Posted on 15 April, 2014

Nepal is a country rich in culture and history but far from rich materially. The poor are many and the wealthier are far from wealthy by Western standards. Because of this, most of the population are reliant on low to ground cooking facilities with either either gas or wood fire in their homes which are quite small and modest. Adding to that, Nepal undergoes daily power sharing where entire sections of the grid will be turned off for hours of a day. For businesses to function generators and home made UPS battery stacks are common. Further to that, occupational health and safety standards to do not exist in Nepal. Therefore combining small crowded homes with cooking fires and boiling oil, potentially exploding batteries and exposure to burning oils, alcohol and chemicals, there is an enormous probability of burn injury in Nepal compared to that of Australia.

Whilst burns do certainly occur in Australia, the general knowledge on burn injury treatment (immediate cold water immersion) and both access-to and standards-of first aid are very high. In Nepal, this is not the case. In Nepal, running water is seen by many as a luxury, first aid, let alone full medical care may be days away and the funds required to treat injuries is scant. As a result, burns will cause the skin to contract and lose its elasticity. In fact, many of these burns contract so much as to pull the entire foot up onto the shin or palms to wrists. If the burns can be treated early, recovery probabilities are high, especially amongst children whose skin has the greatest elasticity and the best ability to recover range of movement. Sadly, many patients who were burned as children do not come to us until they are in their 20’s or 30’s, sometimes even older. These cases are not repairable. We can sometimes amputate a finger or a toe to allow for better grip or walking ability but returning a hand, foot or limb to full function after that period of time is simply not even possible without months of rolling surgeries and prosthesis.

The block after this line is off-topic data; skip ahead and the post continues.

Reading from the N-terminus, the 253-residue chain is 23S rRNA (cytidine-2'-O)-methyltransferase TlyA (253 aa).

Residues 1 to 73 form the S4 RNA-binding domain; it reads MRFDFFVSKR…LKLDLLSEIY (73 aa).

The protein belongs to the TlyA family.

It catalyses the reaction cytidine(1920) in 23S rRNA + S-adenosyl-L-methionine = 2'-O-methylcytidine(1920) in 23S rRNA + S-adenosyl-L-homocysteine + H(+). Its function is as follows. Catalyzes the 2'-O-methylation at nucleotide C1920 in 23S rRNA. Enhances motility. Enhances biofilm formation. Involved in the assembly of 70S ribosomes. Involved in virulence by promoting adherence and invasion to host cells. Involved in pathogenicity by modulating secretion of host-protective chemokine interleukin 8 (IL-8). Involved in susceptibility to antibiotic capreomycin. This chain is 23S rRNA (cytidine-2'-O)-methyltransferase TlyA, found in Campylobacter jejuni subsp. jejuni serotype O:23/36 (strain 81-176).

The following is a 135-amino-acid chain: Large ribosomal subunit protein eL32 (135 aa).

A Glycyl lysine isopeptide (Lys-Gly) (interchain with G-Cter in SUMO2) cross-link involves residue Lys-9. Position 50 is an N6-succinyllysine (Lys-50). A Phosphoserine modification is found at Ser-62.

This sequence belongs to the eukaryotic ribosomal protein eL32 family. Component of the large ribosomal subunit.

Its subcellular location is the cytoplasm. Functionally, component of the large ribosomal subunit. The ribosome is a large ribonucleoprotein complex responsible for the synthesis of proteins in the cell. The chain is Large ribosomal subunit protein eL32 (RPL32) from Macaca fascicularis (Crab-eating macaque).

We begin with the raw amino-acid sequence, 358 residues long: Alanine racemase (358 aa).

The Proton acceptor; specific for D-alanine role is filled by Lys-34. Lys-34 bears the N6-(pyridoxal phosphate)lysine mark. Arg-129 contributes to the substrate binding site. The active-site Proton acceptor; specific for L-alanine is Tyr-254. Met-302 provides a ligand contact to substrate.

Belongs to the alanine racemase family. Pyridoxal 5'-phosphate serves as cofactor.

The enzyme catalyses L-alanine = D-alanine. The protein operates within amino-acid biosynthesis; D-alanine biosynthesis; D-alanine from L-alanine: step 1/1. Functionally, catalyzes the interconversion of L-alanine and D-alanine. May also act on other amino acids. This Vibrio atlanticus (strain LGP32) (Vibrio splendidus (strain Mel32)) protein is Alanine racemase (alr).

Whilst the team specialises in burns, there are cases we perform that are genetic, especially syndactyly where fingers are completely webbed to the finger pad or revision of keloid scarring (not necessarily related to burns) which we can help but not completely repair. As this year we had many paediatric cases, we anticipate a high rate of success for 2014’s patient list.
hand contracture

In several cases, the team will get patients to come back in further years to rebuild facial injuries and repair alternate hands and fingers. As there isn’t the followup care available in Australia, here in Nepal, people need to be functional as soon as possible following surgery to earn a living. Therefore we try and avoid performing surgeries, for example working surgically on two hands at once or being too ambitious with the surgery. As can be seen from one of our favourite patients, Bina, below, she has received surgery repeatedly almost every year for roughly 6 years to rebuild her face and give her more dexterity in her injured hands also.

bina binabefore

Tags:  burns-surgery,